The title says it all. This is a show about a group of friends from college. There’s the core group and then the creators can presumably spend this first season (and subsequent seasons, should they be so lucky) layering on peripheral friend after peripheral friend. It’s comedy gold, right? Well, it’s also a shaky base for a series that relies way too heavily on what a couple of the series’ actors bring to the party.
The actor at the center of this is Keegan-Michael Key. He’s really the glue that holds this thing together. He’s front-and-center in the poster and is essentially asked to carry a show that draws most of its characters in pretty broad strokes. He’s asked to do voices and physical comedy and emotional stuff. And they actually care to give him a semi-coherent backstory. The rest of the ensemble cast kind of floats in his orbit, mostly servicing his character’s neuroses, hang-ups and constant failings both professionally and personally. He’s a writer, after all. And what do writers love writing about most? You got it. And he’s a “serious” writer. The type who wins writing awards based on his little-read “serious” books. The tortured artist who, while serious in his work, is a messy, goofball in his real life. And we get to essentially watch as he gyrates and spins and essentially affects this friend group that have been stuck in what turns out to be a badly co-dependent relationship for twenty years.
Now, the assumption here is that this group of friends is supposed to be relatable to its viewing audience. An audience who — based on the characters’ age and the soundtrack that includes everything from Pavement, Modest Mouse and Built to Spill to Counting Crows and The Notorious B.I.G., is supposed to be on the young end of the Gen-X spectrum (somewhere in the 40-45 range) — might benefit from a relatable college from which these friends graduated. But, no, we’re given a group of friends who graduated from Harvard. And, yes, I know series creators Francesca Delbanco and Nicholas Stoller are literally friends from that particular university, but there’s a difference between writing what you know and writing for an audience, like me, who is always asking — as we watch these people do dumber and dumber things — “these people got into Harvard?” The specificity of their exclusive schooling was distracting in a way that making them from, say, Penn State wouldn’t have been. Unless the whole point of the program is that, hey, privileged Ivy Leaguers can be just as fucked up as the rest of you bottom-feeders from the ACC or Big East. I mean, couldn’t they have, perhaps, have gone to Syracuse University like our buddies Nick, Winston and Schmidt from New Girl? Yeah, that sounds about right (and familiar).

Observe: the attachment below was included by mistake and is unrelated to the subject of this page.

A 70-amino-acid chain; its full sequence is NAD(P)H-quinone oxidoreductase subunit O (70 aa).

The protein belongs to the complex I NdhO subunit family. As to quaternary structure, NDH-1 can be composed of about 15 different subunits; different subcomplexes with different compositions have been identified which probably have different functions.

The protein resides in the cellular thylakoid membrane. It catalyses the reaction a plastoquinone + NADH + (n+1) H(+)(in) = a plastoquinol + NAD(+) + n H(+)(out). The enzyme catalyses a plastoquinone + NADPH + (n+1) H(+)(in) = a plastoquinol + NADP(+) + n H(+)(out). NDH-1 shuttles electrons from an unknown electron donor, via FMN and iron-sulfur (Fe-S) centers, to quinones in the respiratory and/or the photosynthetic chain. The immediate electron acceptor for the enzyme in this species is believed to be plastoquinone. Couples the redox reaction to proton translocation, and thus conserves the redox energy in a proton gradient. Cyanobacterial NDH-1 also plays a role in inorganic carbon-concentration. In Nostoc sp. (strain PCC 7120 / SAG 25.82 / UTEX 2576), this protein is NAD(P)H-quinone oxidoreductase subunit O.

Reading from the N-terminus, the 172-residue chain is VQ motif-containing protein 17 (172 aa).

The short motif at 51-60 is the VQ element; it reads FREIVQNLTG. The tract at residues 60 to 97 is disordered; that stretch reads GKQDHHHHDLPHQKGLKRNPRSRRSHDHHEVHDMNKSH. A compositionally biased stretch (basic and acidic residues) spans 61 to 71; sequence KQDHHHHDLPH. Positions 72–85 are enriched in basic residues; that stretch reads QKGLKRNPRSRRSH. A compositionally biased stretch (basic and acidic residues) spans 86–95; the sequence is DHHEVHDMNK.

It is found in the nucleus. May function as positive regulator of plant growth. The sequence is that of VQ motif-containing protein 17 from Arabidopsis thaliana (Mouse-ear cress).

So, if you start with the premise that you can throw a group of talented, funny folks into some funny situations, mix in some history between the friends and have what amounts to an enjoyable show, you’d be about half way there. Additionally you have to make them relatable (per above) and in some way likable. They nail the first part. There is some funny shit — mostly driven by Key — but the emotional connection we’re asked to extend to what amounts to a despicable group of people really kills what could have otherwise been a decent experiment in nostalgic sit-comery. I mean, there is very little in terms of redeemable qualities of these people. There is a scene that kind of sums up the entirety of the series and where it both succeeds and where it fails. It takes place in Fred Savage and Billy Eichner’s pristine NYC apartment in which the principle characters all of a sudden acquire a taste for snorting ritalin and coke and decide throwing pizza against the white walls and ceiling would be a good idea. All the while Eichner’s character begs them to keep it down because he has surgery in the morning. The worst, adolescent frat garbage that may happen at nineteen in a disgusting fraternity house, but not in a multi-million-dollar Manhattan apartment amongst a group of forty year olds. Especially Harvard grads! I mean, it was funny in the moment because we get to watch Savage tap dance and Key do some great physical comedy, but we’re ultimately left wondering why the hell we’d want to spend any more time with these assholes. In fact Eichner’s character (the partner of Savage’s character) in his droll, anal-retentive (and really funny) way voices our annoyance and steadfast belief that this group of people become horrible human beings when they’re together and even questions out loud why the hell they’re friends to begin with. And, as an audience, we kind of wonder the same thing.